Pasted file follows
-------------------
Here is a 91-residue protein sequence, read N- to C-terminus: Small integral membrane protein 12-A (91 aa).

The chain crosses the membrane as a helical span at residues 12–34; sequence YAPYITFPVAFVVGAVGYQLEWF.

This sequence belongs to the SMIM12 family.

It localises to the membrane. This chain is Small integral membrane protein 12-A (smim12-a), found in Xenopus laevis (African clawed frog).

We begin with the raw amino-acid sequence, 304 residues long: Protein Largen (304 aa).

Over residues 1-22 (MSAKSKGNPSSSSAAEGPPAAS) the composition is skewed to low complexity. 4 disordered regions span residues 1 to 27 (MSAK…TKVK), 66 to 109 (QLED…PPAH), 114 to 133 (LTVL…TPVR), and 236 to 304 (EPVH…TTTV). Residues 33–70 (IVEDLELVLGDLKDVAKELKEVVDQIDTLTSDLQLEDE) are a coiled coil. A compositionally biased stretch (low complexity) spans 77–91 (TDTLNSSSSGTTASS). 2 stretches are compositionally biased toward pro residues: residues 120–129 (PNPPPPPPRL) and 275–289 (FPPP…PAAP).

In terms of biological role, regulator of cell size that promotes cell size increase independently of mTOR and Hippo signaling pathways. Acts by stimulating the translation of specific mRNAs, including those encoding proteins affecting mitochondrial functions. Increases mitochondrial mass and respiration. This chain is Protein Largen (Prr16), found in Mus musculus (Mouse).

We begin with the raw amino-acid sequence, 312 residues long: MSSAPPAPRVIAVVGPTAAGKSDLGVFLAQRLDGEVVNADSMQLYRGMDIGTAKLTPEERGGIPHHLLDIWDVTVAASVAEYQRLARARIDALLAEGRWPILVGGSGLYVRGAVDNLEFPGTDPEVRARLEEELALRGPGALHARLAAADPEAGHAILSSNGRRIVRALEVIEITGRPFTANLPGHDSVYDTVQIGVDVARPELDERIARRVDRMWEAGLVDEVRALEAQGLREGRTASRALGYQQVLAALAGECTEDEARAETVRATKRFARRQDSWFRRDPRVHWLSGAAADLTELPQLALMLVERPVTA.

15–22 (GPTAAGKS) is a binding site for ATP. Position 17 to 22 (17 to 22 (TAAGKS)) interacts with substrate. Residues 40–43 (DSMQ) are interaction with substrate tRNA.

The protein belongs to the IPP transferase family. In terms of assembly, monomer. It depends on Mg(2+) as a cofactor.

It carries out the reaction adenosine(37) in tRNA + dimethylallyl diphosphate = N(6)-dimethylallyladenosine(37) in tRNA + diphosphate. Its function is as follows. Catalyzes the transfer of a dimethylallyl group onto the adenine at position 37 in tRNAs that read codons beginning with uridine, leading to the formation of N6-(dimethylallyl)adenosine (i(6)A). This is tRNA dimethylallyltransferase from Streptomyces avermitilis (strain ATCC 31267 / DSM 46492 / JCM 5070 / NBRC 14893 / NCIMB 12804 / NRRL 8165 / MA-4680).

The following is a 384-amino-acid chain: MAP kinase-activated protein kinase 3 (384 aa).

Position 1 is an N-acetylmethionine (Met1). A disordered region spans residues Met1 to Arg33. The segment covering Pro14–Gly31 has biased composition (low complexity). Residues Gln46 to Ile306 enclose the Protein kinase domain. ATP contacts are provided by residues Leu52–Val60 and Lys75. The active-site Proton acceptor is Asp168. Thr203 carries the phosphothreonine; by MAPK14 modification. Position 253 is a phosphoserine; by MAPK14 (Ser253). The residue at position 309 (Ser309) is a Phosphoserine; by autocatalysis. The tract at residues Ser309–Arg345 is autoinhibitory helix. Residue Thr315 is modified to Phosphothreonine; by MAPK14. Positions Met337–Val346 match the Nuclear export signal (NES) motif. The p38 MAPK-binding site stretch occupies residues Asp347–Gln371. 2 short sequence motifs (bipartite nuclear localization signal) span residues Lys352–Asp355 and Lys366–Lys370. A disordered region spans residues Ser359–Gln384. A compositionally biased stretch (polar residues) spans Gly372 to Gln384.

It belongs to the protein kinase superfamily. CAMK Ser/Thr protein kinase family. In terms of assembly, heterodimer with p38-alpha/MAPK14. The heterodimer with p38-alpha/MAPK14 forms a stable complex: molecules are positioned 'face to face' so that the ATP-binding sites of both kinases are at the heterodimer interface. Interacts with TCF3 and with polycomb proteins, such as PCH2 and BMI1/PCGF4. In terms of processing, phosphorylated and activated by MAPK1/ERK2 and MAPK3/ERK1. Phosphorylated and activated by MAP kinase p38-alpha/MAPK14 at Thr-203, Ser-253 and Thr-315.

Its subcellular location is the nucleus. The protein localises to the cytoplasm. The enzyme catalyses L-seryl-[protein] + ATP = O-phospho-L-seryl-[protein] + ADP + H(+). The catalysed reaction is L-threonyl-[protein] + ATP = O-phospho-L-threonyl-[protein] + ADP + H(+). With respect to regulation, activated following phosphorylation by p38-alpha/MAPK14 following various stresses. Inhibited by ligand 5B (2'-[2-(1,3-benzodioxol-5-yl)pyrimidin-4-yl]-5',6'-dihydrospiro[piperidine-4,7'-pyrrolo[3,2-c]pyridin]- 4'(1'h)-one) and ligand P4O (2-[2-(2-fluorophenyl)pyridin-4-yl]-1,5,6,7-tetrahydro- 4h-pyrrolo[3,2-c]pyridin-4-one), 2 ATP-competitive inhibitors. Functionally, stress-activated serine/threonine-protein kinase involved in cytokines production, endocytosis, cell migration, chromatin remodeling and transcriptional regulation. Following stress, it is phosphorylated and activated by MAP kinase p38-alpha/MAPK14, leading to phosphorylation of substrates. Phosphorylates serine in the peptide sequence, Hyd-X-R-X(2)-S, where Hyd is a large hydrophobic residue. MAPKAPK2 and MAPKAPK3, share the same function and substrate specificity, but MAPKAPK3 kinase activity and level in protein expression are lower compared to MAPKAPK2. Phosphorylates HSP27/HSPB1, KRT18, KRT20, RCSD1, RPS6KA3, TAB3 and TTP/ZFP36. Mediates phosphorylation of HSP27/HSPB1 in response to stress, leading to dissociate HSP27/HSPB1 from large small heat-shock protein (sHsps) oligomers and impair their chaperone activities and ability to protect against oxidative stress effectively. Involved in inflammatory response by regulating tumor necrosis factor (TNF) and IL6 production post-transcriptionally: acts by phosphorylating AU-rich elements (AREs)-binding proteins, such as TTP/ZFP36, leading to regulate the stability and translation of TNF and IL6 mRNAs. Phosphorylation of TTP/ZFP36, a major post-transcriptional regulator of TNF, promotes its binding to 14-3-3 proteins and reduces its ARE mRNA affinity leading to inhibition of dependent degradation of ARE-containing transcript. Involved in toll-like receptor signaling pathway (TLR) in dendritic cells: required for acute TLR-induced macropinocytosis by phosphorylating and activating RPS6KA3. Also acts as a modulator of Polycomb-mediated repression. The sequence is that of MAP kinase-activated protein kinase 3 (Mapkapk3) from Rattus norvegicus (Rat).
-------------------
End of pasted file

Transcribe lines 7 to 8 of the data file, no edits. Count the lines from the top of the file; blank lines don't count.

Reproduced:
In terms of biological role, regulator of cell size that promotes cell size increase independently of mTOR and Hippo signaling pathways. Acts by stimulating the translation of specific mRNAs, including those encoding proteins affecting mitochondrial functions. Increases mitochondrial mass and respiration. This chain is Protein Largen (Prr16), found in Mus musculus (Mouse).

We begin with the raw amino-acid sequence, 312 residues long: MSSAPPAPRVIAVVGPTAAGKSDLGVFLAQRLDGEVVNADSMQLYRGMDIGTAKLTPEERGGIPHHLLDIWDVTVAASVAEYQRLARARIDALLAEGRWPILVGGSGLYVRGAVDNLEFPGTDPEVRARLEEELALRGPGALHARLAAADPEAGHAILSSNGRRIVRALEVIEITGRPFTANLPGHDSVYDTVQIGVDVARPELDERIARRVDRMWEAGLVDEVRALEAQGLREGRTASRALGYQQVLAALAGECTEDEARAETVRATKRFARRQDSWFRRDPRVHWLSGAAADLTELPQLALMLVERPVTA.